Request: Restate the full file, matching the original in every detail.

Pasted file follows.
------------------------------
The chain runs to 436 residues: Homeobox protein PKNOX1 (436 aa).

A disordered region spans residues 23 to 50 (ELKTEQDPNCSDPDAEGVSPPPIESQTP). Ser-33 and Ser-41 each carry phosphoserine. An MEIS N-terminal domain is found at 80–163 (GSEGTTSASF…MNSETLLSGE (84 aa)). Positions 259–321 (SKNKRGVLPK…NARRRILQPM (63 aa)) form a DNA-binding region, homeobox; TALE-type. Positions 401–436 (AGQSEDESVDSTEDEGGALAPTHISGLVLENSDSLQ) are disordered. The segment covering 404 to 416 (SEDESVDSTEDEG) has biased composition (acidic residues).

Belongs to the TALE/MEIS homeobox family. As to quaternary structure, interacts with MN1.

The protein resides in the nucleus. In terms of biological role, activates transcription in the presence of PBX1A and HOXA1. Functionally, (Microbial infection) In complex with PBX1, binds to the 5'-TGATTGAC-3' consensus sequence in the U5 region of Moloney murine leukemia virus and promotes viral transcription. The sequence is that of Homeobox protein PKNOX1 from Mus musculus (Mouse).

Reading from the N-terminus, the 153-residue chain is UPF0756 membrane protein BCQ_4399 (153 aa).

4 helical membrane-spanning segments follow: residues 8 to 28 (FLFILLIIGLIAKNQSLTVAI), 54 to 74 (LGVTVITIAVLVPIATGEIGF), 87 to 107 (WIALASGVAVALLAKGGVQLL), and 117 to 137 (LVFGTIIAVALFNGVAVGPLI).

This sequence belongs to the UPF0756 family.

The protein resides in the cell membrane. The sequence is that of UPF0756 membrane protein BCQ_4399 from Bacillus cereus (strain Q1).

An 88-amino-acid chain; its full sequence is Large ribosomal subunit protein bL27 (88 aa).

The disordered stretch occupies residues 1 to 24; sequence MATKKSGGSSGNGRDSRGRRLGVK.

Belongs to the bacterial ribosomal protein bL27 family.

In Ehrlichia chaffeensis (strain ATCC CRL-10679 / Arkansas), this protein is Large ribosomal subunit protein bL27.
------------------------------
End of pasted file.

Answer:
The chain runs to 436 residues: Homeobox protein PKNOX1 (436 aa).

A disordered region spans residues 23 to 50 (ELKTEQDPNCSDPDAEGVSPPPIESQTP). Ser-33 and Ser-41 each carry phosphoserine. An MEIS N-terminal domain is found at 80–163 (GSEGTTSASF…MNSETLLSGE (84 aa)). Positions 259–321 (SKNKRGVLPK…NARRRILQPM (63 aa)) form a DNA-binding region, homeobox; TALE-type. Positions 401–436 (AGQSEDESVDSTEDEGGALAPTHISGLVLENSDSLQ) are disordered. The segment covering 404 to 416 (SEDESVDSTEDEG) has biased composition (acidic residues).

Belongs to the TALE/MEIS homeobox family. As to quaternary structure, interacts with MN1.

The protein resides in the nucleus. In terms of biological role, activates transcription in the presence of PBX1A and HOXA1. Functionally, (Microbial infection) In complex with PBX1, binds to the 5'-TGATTGAC-3' consensus sequence in the U5 region of Moloney murine leukemia virus and promotes viral transcription. The sequence is that of Homeobox protein PKNOX1 from Mus musculus (Mouse).

Reading from the N-terminus, the 153-residue chain is UPF0756 membrane protein BCQ_4399 (153 aa).

4 helical membrane-spanning segments follow: residues 8 to 28 (FLFILLIIGLIAKNQSLTVAI), 54 to 74 (LGVTVITIAVLVPIATGEIGF), 87 to 107 (WIALASGVAVALLAKGGVQLL), and 117 to 137 (LVFGTIIAVALFNGVAVGPLI).

This sequence belongs to the UPF0756 family.

The protein resides in the cell membrane. The sequence is that of UPF0756 membrane protein BCQ_4399 from Bacillus cereus (strain Q1).

An 88-amino-acid chain; its full sequence is Large ribosomal subunit protein bL27 (88 aa).

The disordered stretch occupies residues 1 to 24; sequence MATKKSGGSSGNGRDSRGRRLGVK.

Belongs to the bacterial ribosomal protein bL27 family.

In Ehrlichia chaffeensis (strain ATCC CRL-10679 / Arkansas), this protein is Large ribosomal subunit protein bL27.